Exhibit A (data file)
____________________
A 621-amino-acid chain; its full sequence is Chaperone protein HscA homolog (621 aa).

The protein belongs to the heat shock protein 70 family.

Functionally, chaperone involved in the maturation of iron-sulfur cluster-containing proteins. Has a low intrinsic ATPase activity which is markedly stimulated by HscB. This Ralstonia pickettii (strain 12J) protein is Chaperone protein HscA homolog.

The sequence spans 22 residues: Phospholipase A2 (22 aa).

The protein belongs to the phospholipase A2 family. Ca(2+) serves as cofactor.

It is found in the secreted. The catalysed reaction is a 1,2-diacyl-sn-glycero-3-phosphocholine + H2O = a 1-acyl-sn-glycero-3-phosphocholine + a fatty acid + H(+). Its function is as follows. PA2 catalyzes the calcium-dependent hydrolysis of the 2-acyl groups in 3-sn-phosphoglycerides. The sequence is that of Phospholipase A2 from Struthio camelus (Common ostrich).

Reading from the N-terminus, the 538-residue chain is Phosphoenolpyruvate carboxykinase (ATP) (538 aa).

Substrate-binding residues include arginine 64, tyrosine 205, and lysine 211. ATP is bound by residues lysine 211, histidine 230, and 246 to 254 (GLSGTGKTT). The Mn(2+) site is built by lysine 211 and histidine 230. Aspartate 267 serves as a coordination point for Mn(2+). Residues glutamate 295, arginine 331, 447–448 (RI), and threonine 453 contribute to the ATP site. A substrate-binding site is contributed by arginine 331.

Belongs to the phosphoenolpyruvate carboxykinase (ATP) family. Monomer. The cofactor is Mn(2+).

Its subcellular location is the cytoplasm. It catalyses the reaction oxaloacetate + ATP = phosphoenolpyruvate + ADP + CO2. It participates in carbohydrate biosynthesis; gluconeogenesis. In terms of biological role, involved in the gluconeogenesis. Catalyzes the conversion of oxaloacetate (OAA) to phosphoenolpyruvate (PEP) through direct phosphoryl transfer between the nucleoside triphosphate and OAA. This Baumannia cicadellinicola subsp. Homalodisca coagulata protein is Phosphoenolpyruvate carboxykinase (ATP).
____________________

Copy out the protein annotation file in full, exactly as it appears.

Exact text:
A 621-amino-acid chain; its full sequence is Chaperone protein HscA homolog (621 aa).

The protein belongs to the heat shock protein 70 family.

Functionally, chaperone involved in the maturation of iron-sulfur cluster-containing proteins. Has a low intrinsic ATPase activity which is markedly stimulated by HscB. This Ralstonia pickettii (strain 12J) protein is Chaperone protein HscA homolog.

The sequence spans 22 residues: Phospholipase A2 (22 aa).

The protein belongs to the phospholipase A2 family. Ca(2+) serves as cofactor.

It is found in the secreted. The catalysed reaction is a 1,2-diacyl-sn-glycero-3-phosphocholine + H2O = a 1-acyl-sn-glycero-3-phosphocholine + a fatty acid + H(+). Its function is as follows. PA2 catalyzes the calcium-dependent hydrolysis of the 2-acyl groups in 3-sn-phosphoglycerides. The sequence is that of Phospholipase A2 from Struthio camelus (Common ostrich).

Reading from the N-terminus, the 538-residue chain is Phosphoenolpyruvate carboxykinase (ATP) (538 aa).

Substrate-binding residues include arginine 64, tyrosine 205, and lysine 211. ATP is bound by residues lysine 211, histidine 230, and 246 to 254 (GLSGTGKTT). The Mn(2+) site is built by lysine 211 and histidine 230. Aspartate 267 serves as a coordination point for Mn(2+). Residues glutamate 295, arginine 331, 447–448 (RI), and threonine 453 contribute to the ATP site. A substrate-binding site is contributed by arginine 331.

Belongs to the phosphoenolpyruvate carboxykinase (ATP) family. Monomer. The cofactor is Mn(2+).

Its subcellular location is the cytoplasm. It catalyses the reaction oxaloacetate + ATP = phosphoenolpyruvate + ADP + CO2. It participates in carbohydrate biosynthesis; gluconeogenesis. In terms of biological role, involved in the gluconeogenesis. Catalyzes the conversion of oxaloacetate (OAA) to phosphoenolpyruvate (PEP) through direct phosphoryl transfer between the nucleoside triphosphate and OAA. This Baumannia cicadellinicola subsp. Homalodisca coagulata protein is Phosphoenolpyruvate carboxykinase (ATP).